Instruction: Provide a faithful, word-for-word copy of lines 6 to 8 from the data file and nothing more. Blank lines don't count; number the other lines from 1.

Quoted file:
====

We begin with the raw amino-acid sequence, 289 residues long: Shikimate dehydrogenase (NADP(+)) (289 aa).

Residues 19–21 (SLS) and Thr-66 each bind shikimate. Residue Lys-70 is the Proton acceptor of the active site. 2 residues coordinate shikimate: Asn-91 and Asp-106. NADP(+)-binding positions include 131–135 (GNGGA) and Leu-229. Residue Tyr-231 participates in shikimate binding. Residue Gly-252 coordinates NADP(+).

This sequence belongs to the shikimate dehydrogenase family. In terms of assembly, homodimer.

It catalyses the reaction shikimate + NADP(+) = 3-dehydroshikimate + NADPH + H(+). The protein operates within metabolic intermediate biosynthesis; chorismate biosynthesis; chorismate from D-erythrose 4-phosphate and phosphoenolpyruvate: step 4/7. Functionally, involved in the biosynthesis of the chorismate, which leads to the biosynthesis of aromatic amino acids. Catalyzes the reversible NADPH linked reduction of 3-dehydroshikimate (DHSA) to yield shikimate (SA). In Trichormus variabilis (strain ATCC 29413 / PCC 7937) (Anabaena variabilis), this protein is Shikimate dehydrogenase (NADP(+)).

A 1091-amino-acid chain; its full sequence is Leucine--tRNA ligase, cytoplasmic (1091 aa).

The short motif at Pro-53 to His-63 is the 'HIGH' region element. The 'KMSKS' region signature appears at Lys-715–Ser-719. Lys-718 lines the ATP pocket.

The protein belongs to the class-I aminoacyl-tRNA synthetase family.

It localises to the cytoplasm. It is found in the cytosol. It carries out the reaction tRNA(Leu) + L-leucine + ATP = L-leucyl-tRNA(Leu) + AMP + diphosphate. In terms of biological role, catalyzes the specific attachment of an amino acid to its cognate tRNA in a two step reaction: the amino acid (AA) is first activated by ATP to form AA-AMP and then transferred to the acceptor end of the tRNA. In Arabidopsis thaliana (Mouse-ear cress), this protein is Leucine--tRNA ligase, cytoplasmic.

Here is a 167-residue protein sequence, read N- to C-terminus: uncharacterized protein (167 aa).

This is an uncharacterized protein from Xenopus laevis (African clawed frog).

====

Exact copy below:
The short motif at Pro-53 to His-63 is the 'HIGH' region element. The 'KMSKS' region signature appears at Lys-715–Ser-719. Lys-718 lines the ATP pocket.

The protein belongs to the class-I aminoacyl-tRNA synthetase family.

It localises to the cytoplasm. It is found in the cytosol. It carries out the reaction tRNA(Leu) + L-leucine + ATP = L-leucyl-tRNA(Leu) + AMP + diphosphate. In terms of biological role, catalyzes the specific attachment of an amino acid to its cognate tRNA in a two step reaction: the amino acid (AA) is first activated by ATP to form AA-AMP and then transferred to the acceptor end of the tRNA. In Arabidopsis thaliana (Mouse-ear cress), this protein is Leucine--tRNA ligase, cytoplasmic.